【禁聞】農村戶口更值錢?新土改沸沸揚揚

【新唐人2013年11月11日訊】一名重慶網友發帖說,「我在重慶,是農村戶口,我老婆在湖南,是非農村戶口,現在結婚後要落到我那裏,結果公安局說不能落農村戶口!」這位網友的抱怨引來上百位網友的熱烈討論。 下面請看報導。

2010年在浙江義烏發生了195名公務員戶口「非轉農」事件。當地民間所流傳的「義烏一個農村戶口價值百萬」的說法,其實說的是農村戶口所能帶來的土地利益價值百萬。

據大陸媒體報導,「逆城市化」主要源於土地利益。由於過去發展城鎮化、工業化以及「房地產化」,使得近年來土地大幅升值。為此,很多農民即便身在城市務工,也不願意從農村戶口變為城鎮戶口,因為變成城鎮戶口後就會失去土地,失去分享土地紅利的機會。

原中央黨校《學習時報》副編審鄧聿文表示,在一些發達地區特別像義烏這些地方,農民戶口確實比城市戶口更加值錢。因為農民有土地,金錢就建立在土地上。

原中央黨校《學習時報》副編審鄧聿文:「義烏這個地方本來就是土地稀少,如果政府要徵地,或者甚麼,就算是他不是按照所謂同地同價來算,它比當公務員拿兩個工資要高多了。為甚麼講城郊的農民一旦徵地他就發財了呢,就是因為那土地值錢嘛。」

但是目前中國農民沒有土地所有權,如果出售土地,只能賣給政府,而不能直接賣給開發商。北京思源社會科學研究中心總裁,80年代在國家體改委工作的曹思源表示,國家剝奪了農民土地所有權,讓農民一無所有,這是為甚麼農民窮困的原因。

北京思源社會科學研究中心總裁曹思源:「農村的土地應該是農民的,結果合作化以後變成集體的,然後集體以後又變成官僚的,現在到底不知道這個土地是誰的了,所以問題就複雜化了。」

土地改革在三中全會之前被炒得沸沸揚揚。《經濟學人》11月1號的文章呼籲中共給予農民對土地和房屋的全面所有權。長久以來,地方共產黨負責人通過徵用農民土地而後賣給開發商,來維持他們的財政和讓他們個人致富。補償不足和缺乏明確的土地所有權,是農民最大的抱怨。

鄧聿文:「因為現在,土地你只能賣給政府,政府就是二道販子,我等於是中間商,中間商我肯定壓你,你只能賣給我,你不可能賣給別人,我可以把你的土地價格壓低,然後我用高價出售給開發商。這中間賺的差價,為甚麼政府它樂於幹這個事?因為這中間差價巨大。」

鄧聿文認為,三中全會不會批准土地私有化,但是會批准同地同價的改革。所謂同地同價,就是出售土地不再需要通過政府這一中間環節,而直接賣給開發商,因此農民的土地出售跟國家的土地出售是同一個價格。

鄧聿文:「應該會通過,我個人認為通過的可能性很大。因為這樣的話,農民能賣地的話,一個是能把這個房價打下去,另外一個能讓農民富裕起來。」

雖然中共領導人習近平和李克強誓言改革,但是大陸地方黨政官員長期倚賴賣地的「土地財政」是不爭的事實,在許多地方政府仍債臺高築的情況下,「新土改」要改變現狀,大陸中央要如何化解地方官員的阻力?這是中共中央另一個棘手難題。

國土資源部土地勘測規劃院副總工程師鄒曉雲對《上海證券報》說,目前土地的供應和配置都存在嚴重問題,「土地制度的問題都很清楚,而且整個經濟的運作都與土地的供應模式密切相關,通脹問題、高房價問題也都與土地有關。」。他表示,目前各方對農村集體建設用地流轉存在分歧,這意味著改革的難度比較大,但是,改革的需求也很多。

接近國土資源部的人士向《上海證券報》表示,農地流轉是改革的重頭戲之一,但因為問題複雜,從改革的頂層設計來看,目前尚無定論。另一位接近國土資源部的人士表示,三中全會本身涉及土地改革的內容或許有限,但在改革的方向和思路上會給予闡明。

採訪編輯/秦雪 後製/李智遠

Will Upcoming Land Reform Make Rural Hukou More Valuable Than Urban?

A Chinese netizen says in a post,"I live in Chongqing
with a rural hukou (household registration).
My wife comes from Hunan and has an urban hukou.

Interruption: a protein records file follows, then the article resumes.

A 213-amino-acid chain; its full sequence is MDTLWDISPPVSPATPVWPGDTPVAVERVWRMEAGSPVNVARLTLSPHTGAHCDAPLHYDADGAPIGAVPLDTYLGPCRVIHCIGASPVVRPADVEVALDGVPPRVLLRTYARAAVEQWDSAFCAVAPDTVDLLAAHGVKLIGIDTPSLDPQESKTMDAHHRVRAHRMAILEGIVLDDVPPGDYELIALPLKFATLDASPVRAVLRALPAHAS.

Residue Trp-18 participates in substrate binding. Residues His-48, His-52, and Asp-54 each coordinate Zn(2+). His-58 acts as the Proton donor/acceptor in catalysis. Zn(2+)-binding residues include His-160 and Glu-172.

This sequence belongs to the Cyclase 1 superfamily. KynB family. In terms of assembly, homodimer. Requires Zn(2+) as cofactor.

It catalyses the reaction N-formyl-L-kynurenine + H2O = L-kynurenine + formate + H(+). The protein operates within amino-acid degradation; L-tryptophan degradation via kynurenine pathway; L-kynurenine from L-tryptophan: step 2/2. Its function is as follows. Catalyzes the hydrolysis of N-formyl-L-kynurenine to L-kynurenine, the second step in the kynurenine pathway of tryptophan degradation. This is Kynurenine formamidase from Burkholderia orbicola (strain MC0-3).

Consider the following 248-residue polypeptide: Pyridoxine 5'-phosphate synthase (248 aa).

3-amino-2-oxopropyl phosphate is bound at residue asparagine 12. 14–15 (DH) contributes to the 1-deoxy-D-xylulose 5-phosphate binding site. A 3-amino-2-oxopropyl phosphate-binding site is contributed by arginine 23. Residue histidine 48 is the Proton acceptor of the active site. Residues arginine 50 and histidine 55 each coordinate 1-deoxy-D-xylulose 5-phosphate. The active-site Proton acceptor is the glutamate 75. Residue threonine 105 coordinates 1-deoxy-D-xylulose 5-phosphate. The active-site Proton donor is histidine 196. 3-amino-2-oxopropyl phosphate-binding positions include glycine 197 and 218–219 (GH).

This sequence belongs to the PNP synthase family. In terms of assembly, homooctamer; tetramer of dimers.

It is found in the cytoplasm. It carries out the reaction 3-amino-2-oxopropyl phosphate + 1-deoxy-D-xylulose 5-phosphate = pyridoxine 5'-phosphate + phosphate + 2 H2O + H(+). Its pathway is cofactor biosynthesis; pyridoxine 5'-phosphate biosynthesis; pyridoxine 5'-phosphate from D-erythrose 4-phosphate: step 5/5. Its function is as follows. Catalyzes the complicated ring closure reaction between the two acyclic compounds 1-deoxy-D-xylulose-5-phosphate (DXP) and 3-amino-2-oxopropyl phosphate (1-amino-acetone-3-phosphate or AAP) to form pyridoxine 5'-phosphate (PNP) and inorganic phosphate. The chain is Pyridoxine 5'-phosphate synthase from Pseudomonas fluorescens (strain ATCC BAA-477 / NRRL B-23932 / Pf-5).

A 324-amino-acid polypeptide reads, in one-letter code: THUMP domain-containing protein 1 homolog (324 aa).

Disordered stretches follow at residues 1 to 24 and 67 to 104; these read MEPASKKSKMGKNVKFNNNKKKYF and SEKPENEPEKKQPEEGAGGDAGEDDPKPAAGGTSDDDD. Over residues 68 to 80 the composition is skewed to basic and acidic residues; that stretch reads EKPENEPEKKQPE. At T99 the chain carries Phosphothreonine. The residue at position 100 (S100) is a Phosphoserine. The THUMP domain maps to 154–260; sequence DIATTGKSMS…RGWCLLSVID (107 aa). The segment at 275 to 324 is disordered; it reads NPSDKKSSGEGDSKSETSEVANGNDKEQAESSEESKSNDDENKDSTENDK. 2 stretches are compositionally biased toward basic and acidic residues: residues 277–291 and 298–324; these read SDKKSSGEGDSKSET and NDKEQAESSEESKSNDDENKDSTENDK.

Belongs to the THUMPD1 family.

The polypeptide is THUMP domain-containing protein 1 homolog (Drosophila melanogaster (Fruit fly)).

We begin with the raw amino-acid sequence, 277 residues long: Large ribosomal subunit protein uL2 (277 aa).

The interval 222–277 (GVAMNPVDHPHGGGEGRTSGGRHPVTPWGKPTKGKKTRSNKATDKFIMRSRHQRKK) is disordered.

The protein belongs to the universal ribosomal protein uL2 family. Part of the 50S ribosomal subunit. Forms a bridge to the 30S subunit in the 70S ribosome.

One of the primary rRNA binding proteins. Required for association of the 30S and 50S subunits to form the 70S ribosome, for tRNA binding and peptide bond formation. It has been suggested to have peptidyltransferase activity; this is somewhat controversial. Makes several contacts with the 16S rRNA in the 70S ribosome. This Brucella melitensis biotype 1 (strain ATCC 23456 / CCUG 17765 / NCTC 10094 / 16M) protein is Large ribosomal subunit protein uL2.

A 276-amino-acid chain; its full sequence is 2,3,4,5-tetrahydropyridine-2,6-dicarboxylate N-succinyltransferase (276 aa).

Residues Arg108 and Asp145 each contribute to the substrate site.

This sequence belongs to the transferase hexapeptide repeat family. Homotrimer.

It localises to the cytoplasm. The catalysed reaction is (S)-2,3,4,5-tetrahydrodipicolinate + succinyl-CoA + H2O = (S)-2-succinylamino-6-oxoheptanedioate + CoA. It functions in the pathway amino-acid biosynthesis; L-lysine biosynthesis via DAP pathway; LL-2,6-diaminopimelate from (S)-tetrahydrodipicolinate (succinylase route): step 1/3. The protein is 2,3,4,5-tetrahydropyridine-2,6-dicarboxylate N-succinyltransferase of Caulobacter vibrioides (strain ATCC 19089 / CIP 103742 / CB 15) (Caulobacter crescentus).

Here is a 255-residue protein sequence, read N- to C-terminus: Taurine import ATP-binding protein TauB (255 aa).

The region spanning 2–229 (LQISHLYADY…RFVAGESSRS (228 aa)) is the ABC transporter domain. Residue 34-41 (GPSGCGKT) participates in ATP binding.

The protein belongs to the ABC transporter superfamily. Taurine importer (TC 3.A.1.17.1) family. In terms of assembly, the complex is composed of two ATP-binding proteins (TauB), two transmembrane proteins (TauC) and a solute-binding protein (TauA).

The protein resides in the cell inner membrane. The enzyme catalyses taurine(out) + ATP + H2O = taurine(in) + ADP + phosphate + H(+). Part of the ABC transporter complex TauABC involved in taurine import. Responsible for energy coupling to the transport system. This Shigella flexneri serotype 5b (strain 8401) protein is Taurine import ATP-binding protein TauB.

After we married, my wife wanted to move her hukou to
my hometown, but the public bureau said her hukou
could not be changed to a rural one!"
His post has led hundreds of Chinese netizens to heated debate.
Let’s have a look at the report below.

In 2010, 195 government employees in Yiwu city,
Zhejiang province, secretly changed their hukou to rural ones
on the computer system.

There has been a local saying that
“any rural hukou in Yiwu is worth over a million yuan".
This indeed refers to the land value attached to
a rural hukous in Yiwu.

Mainland Chinese media say such “deurbanization" moves
are results of land values.
Urbanization, industrialization and over-construction of
real estates have greatly raised land prices in recent years.
Consequently, rural workers have become unwilling to move
their hukou into cities even if they work there.
The reason is, once their hukou become urban they will
automatically lose lands and therefore chances to benefit
from surging land prices.

Zheng Yuwen, former deputy editor of Central Party School
publication Study Times, says that the value of a rural hukou
can be much higher than that of an urban one
in developed regions such as Yiwu.
This is because rural residents have land, which itself
is worth a lot of money.

Zheng Yuwen, former deputy editor of Study Times
magazine:"In Yiwu the land resource is pretty scarce.
When local government expropriates farm lands for
construction, the compensation is much higher than
average income of governmental employees,

even if it is not calculated at the average market
land price of the region."

However, a problem is that currently rural Chinese residents
have no land ownership.
They are only allowed to sell lands to the government,
but not to developers.
Cao Siyuan, CEO of Beijing Siyuan Social Science Research